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The Day The Earth Caught Fire (1961)

01/10/2009. Contributed by Rod MacDonald

Buy The Day The Earth Caught Fire in the USA - or Buy The Day The Earth Caught Fire in the UK

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Region 2 DVD: pub: Network B002GDM322. 96 minute DVD with no extras. Price: 5.99 (UK). stars: Edward Judd, Janet Munro and Leo McKern.

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'The Day The Earth Caught Fire' was originally released in 1961 at the height of the cold war when we all expected to be obliterated at any moment by an exchange of hydrogen bonds. Directed by Val Guest, it relates the cataclysmic consequences of nuclear testing by the Russians and Americans tilted the Earth. The movie just gets hotter and hotter!

Action is centred around The Daily Express newspaper. Stalwart of early sixties Science Fiction, Edward Judd plays a newspaper reporter, a little burnt-out on failed relationships and alcohol but still able to follow a good story. His girlfriend, played by the attractive Janet Munro who died in tragic circumstances at the age of 38, works at the government metrological office and is able to pass on information about the serious climatic changes taking place.

We also have amongst many notable actors of the day Leo McKern, probably familiar to many as 'Rumpole Of The Bailey', playing the part of a news editor but by far the most commanding performance was given by someone who wasn't really an actor. Arthur Christiansen played the part of The Daily Express editor and if anything the movie is worth watching for this alone. In fact, Christiansen, a former editor of the same newspaper, was responsible for doubling its circulation to 4,000,000. These were the glory days of newspapers! Having retired shortly before the movie was made, this was his one and only role. Sadly, he died not long after from a heart attack but if ever you need to know what a newspaper editor looked like, then he is your man.

The story unfolds as temperatures increase. Over the summer, pleasant weather of sandy beaches and amusement parks turn into the trauma of suffocating fogs, hurricanes, drought and public panic. The tempo increases steadily! Throughout the movie the acting, if slightly stereotypical on occasions, is dramatic and riveting. The frenetic action is centred around the newspaper where you will be treated to an accurate representation of what used to happen in their offices.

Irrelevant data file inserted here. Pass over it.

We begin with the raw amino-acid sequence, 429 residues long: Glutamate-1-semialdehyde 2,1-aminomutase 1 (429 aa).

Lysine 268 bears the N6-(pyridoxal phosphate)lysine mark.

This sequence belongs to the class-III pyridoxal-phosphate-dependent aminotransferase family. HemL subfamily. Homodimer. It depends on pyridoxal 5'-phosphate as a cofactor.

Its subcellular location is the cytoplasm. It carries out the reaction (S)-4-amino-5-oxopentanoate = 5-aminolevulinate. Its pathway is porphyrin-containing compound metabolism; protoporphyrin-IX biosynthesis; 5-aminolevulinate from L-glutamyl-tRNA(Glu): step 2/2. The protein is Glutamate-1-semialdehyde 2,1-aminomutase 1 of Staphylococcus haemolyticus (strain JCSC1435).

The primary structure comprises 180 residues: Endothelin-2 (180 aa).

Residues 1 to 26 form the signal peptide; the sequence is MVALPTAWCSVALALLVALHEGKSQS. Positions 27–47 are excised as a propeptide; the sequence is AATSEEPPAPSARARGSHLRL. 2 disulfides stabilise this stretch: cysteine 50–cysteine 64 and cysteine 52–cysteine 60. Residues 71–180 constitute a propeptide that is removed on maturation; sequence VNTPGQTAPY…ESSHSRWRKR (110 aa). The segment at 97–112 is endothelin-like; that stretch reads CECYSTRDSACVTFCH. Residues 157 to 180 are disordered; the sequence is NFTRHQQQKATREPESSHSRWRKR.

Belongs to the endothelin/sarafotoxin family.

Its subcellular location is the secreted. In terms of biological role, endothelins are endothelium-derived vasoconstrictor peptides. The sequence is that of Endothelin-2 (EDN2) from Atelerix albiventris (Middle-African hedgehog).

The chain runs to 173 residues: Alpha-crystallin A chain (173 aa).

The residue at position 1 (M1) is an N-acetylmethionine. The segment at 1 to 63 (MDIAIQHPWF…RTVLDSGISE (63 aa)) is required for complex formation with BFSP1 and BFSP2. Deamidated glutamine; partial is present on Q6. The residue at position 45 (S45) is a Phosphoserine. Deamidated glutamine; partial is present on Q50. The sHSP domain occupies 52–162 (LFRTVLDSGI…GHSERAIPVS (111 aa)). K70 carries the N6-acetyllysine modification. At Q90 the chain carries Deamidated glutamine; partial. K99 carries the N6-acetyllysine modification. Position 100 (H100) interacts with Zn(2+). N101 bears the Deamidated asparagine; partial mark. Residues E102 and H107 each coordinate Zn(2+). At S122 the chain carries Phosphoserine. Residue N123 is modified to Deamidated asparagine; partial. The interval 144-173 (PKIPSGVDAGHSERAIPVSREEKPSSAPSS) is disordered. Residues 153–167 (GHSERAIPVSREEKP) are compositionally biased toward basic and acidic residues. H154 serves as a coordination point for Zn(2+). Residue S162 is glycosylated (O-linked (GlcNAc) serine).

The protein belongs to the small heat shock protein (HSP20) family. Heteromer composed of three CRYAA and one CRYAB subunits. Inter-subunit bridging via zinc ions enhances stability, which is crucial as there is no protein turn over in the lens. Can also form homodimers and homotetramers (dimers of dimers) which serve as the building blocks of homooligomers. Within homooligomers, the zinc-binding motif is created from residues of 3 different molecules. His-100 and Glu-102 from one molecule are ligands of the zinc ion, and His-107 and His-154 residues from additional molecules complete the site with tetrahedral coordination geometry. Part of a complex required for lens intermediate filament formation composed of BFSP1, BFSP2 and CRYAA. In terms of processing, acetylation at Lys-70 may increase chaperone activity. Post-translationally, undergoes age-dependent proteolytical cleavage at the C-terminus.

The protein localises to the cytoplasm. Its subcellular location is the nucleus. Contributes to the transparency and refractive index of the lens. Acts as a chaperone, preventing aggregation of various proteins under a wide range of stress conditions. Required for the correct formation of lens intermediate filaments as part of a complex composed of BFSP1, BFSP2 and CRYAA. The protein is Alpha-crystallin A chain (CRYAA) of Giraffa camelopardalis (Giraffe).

Edward Judd as the reporter finds out that the government has been keeping back information about the impending doom of the entire planet. This information is released to the public. Not so much rioting but rather a riotous party engulfs most of the population when they realise all hope seems to be lost. However, a last ditch attempt takes place when the Russians and Americans detonate more nuclear bombs in an attempt to tilt our planet back into its proper position.

As mentioned, this movie takes place during the cold war. Ban the bomb demonstrations were common. Nonetheless, the fact remains that in the midst of many hydrogen bomb tests by America, the Soviet Union, France and Britain, we didn't really know the effects on the planet and the environment. During the 1950s when the first hydrogen bombs were exploded (basically an atomic bomb within a large tank of dry cleaning fluid), nobody knew what the true results would be. The scientists were largely young whiz kids in their twenties, the equivalent of boy racers today, but despite being brilliant academically they had no real idea of what life was about. Nobody knew whether or not a chain reaction would take place that would engulf the entire planet. Of course, the fact that we are here means it didn't happen.

Despite this, the message delivered by movie is still relevant and instead of hydrogen bombs we've got mismanagement of the climate. 'The Day The Earth Caught Fire' could still happen. This is an excellent movie which has stood against the passage of time and for a modest cost it could be yours. Definitely recommended.

Rod MacDonald

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